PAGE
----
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Ontario agri-food cluster seeks investors in region’s growing F&B sector, R&D capabilities

By Maggie Hennessy , 16-Oct-2013
Last updated on 16-Oct-2013 at 22:07 GMT2013-10-16T22:07:00Z

Part of the Ontario food cluster team on the trade show floor at ANUGA 2013, photo credit Jason Kipfer, Waterloo Region
Part of the Ontario food cluster team on the trade show floor at ANUGA 2013, photo credit Jason Kipfer, Waterloo Region

The Ontario Food Cluster is encouraging global food and beverage buyers and suppliers to join the likes of General Mills Canada, Maple Leaf Foods and Unilever by investing and becoming part of Ontario’s $39 billion, 3,200-company food and beverage processing sector. 

“We’ve always known food and beverage is major in Ontario—it produces more revenue than the auto industry,” Sue Bennett, director of university and community relations at the University of Guelph (part of the Ontario food cluster), told FoodNavigator-USA. The province, which is Canada’s largest, produces more than 200 types of agricultural commodities. So we looked at different food cluster models around the world to see if we had the firepower to develop an idea here where companies, organizations and universities get together and supported the development of the food industry.”

Representatives of Ontario’s agri-food cluster attend three international food shows a year (this year, it was SIAL Brazil in São Paulo; ANUGA in Cologne, Germany; and PLMA in Chicago), where they pursue leads researched by consultants ahead of time to see if they appear “investment ready.”  Bennett said the group has a number of prospects lined up for meetings before the end of the year.

“Essentially, the consultants look at the capitalization of the companies and see if their products are a match for Ontario—it’s a lot of work,” she said. “Here in Ontario we also have to watch the selection of companies because we are supply managed in the dairy and chicken sectors. So if a cheese company wanted to move in, they would have to buy a quota and get on the list.”

She noted that companies specializing in bakery, confectionary and specialty products are an ideal fit, given that the province’s biggest agricultural industry sectors are in bakery and cereals. Currently, Ontario’s agri-food cluster also consists of Heinz Co. of Canada, Labatt Breweries of Canada, Canada, McCormick Canada, Cargill Canada and George Weston Ltd.

Why Canada?

Canada is the first G-20 member to have made itself a tariff-free zone for manufacturers by eliminating tariffs on inputs, machinery and equipment. Combined federal and provincial credits can return to foreign investors up to 30% of their R&D investment in Canada on average.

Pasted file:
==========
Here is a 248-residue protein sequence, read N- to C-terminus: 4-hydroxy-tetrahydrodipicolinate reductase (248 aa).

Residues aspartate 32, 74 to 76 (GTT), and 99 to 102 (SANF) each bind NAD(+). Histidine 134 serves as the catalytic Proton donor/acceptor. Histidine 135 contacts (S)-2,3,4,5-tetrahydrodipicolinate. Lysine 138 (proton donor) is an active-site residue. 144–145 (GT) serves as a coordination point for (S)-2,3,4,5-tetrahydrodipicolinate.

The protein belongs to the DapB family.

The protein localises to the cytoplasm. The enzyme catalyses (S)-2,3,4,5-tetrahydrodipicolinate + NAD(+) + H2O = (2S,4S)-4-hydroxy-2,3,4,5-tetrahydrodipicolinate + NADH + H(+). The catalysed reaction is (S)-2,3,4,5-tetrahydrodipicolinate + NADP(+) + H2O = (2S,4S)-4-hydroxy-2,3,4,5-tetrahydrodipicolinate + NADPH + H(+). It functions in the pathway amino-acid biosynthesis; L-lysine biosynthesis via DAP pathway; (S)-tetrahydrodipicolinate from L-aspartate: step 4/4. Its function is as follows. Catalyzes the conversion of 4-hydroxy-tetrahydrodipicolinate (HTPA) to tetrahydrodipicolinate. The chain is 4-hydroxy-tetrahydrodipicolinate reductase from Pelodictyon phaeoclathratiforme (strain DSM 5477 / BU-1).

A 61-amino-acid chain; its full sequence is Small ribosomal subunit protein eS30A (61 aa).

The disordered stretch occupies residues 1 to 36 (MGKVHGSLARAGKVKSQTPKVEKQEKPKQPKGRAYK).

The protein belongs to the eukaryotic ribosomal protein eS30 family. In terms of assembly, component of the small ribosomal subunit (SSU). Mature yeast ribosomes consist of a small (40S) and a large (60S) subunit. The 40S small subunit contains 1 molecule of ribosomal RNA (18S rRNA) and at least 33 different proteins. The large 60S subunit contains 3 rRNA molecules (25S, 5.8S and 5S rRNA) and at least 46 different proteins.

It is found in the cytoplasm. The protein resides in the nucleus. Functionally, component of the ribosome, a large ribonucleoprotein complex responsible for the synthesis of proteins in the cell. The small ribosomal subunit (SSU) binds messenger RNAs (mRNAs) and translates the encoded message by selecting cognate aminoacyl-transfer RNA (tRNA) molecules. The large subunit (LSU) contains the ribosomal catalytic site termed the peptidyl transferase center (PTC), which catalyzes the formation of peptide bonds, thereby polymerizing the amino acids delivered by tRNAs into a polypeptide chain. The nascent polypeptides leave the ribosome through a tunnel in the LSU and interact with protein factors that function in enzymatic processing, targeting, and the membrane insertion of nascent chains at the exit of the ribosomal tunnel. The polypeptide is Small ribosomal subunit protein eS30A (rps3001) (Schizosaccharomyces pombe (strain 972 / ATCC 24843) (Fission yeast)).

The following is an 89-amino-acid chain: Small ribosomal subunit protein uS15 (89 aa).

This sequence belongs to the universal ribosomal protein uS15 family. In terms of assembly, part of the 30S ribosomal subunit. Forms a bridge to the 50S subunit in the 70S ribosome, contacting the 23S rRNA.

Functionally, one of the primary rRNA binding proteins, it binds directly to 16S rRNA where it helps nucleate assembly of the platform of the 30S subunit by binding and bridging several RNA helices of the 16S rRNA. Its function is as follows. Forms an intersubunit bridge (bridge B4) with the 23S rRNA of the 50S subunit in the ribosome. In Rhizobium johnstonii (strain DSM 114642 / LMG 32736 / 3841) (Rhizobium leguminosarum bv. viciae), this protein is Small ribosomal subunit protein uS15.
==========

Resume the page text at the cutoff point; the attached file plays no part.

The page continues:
The corporate tax rate is 25%, compared to 35% in the United States, and the banking system is stable and much more simplified than the US, based on Canada’s Big Six: the National Bank of Canada, Royal Bank, The Bank of Montreal, Canadian Imperial Bank of Commerce, The Bank of Nova Scotia and TD Canada Trust.

Alejandro Marangoni, professor and Canada research chair in food, health and aging, and Dr. Nuria Acevedo with the soy fat product developed for zero-trans, low-saturate roll-in shortening. (photo credit to SPARK)

More than 80% of all research and development in Canada is done at universities, and Ontario alone invests roughly $88 million annually in University of Guelph innovations, with a return of about $1.15 billion in economic impact across the province.

“That’s probably unique to any of the other food clusters in North America,” Bennett said, “that the University of Guelph has been part of the team since the start.”

Over the past five years, agri-food companies from 14 countries have invested $24 million in the U of G’s research capabilities, with US and German firms leading the charge.

Recent U of G innovations include zero-trans, low-saturate roll-in shortening for healthier croissants and danishes; an improved WOW (Water-Oil-Water) double emulsion system without the use of heat for beverages and chocolate bars; and cheese products made from mixed soy and dairy proteins to achieve health benefits and cost savings.

“The U of G’s Industry Liaison program is the best way for global agri-business companies to access our R&D expertise and resources,” said Bennett. “Working closely with over 800 researchers and 33 academic departments, our industry liaison team will quickly find the most appropriate resource and leverage corporate R&D funds at the same time.

“If a company has an address here, provincial and federal Canadian governments that support industry-sponsored research can leverage industry R&D dollars 2:1 or 3:1, up to 8:1,” she added. “There’s lots of access to R&D here.”

The Ontario agri-food cluster cities and regions include the cities of Brantford, Hamilton and London; counties of Elgin and Middlesex; the Greater Toronto Marketing Alliance, Guelph, Niagara Region, Southwestern Ontario Marketing Alliance, Waterloo Region and Windsor-Essex. The cluster also partners with Ontario’s Ministry of Agriculture and Food and Ministry of Rural Affairs; Agriculture and Agri-Food Canada (AAFC) and Canada’s Department of Foreign Affairs, Trade and Development.

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